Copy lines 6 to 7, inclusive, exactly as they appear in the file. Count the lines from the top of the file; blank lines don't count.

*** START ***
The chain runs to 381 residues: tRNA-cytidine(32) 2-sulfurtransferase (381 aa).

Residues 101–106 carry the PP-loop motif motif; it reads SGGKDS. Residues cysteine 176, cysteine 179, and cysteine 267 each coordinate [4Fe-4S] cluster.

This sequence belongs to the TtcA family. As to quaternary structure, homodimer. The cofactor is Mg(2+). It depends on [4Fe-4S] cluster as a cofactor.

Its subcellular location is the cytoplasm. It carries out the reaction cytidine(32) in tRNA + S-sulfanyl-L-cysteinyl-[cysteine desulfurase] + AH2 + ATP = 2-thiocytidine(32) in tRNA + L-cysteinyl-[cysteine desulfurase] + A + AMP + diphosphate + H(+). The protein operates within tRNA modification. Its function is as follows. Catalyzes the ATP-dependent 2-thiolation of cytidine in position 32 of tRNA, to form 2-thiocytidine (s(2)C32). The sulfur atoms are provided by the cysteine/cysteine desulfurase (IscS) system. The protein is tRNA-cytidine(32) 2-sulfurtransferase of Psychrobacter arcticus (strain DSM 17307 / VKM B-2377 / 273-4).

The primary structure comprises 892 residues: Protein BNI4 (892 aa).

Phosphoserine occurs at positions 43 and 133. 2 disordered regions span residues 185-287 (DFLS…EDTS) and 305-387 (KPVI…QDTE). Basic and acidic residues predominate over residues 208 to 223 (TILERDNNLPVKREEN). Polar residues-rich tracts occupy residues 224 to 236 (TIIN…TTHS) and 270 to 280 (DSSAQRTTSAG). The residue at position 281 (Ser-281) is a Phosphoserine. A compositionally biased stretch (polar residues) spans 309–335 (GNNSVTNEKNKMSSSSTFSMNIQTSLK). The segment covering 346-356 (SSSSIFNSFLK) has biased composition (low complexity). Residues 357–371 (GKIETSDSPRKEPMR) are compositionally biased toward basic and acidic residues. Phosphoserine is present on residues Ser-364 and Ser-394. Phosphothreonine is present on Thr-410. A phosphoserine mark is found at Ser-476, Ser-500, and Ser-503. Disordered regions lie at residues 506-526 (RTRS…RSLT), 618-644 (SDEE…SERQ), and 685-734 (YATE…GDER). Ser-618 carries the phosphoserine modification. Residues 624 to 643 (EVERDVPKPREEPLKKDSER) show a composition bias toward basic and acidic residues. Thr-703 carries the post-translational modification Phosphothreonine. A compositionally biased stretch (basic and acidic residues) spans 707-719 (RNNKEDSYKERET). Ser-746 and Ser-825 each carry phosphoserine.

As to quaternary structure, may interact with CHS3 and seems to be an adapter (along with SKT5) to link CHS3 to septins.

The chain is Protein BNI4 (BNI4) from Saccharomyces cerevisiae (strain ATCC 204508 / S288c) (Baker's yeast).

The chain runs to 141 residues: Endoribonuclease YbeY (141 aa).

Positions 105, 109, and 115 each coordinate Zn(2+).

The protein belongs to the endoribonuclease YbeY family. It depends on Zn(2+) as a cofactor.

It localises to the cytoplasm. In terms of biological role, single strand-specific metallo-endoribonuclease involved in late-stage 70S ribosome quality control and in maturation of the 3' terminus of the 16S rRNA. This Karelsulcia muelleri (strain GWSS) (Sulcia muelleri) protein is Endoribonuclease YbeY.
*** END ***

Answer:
Phosphoserine occurs at positions 43 and 133. 2 disordered regions span residues 185-287 (DFLS…EDTS) and 305-387 (KPVI…QDTE). Basic and acidic residues predominate over residues 208 to 223 (TILERDNNLPVKREEN). Polar residues-rich tracts occupy residues 224 to 236 (TIIN…TTHS) and 270 to 280 (DSSAQRTTSAG). The residue at position 281 (Ser-281) is a Phosphoserine. A compositionally biased stretch (polar residues) spans 309–335 (GNNSVTNEKNKMSSSSTFSMNIQTSLK). The segment covering 346-356 (SSSSIFNSFLK) has biased composition (low complexity). Residues 357–371 (GKIETSDSPRKEPMR) are compositionally biased toward basic and acidic residues. Phosphoserine is present on residues Ser-364 and Ser-394. Phosphothreonine is present on Thr-410. A phosphoserine mark is found at Ser-476, Ser-500, and Ser-503. Disordered regions lie at residues 506-526 (RTRS…RSLT), 618-644 (SDEE…SERQ), and 685-734 (YATE…GDER). Ser-618 carries the phosphoserine modification. Residues 624 to 643 (EVERDVPKPREEPLKKDSER) show a composition bias toward basic and acidic residues. Thr-703 carries the post-translational modification Phosphothreonine. A compositionally biased stretch (basic and acidic residues) spans 707-719 (RNNKEDSYKERET). Ser-746 and Ser-825 each carry phosphoserine.

As to quaternary structure, may interact with CHS3 and seems to be an adapter (along with SKT5) to link CHS3 to septins.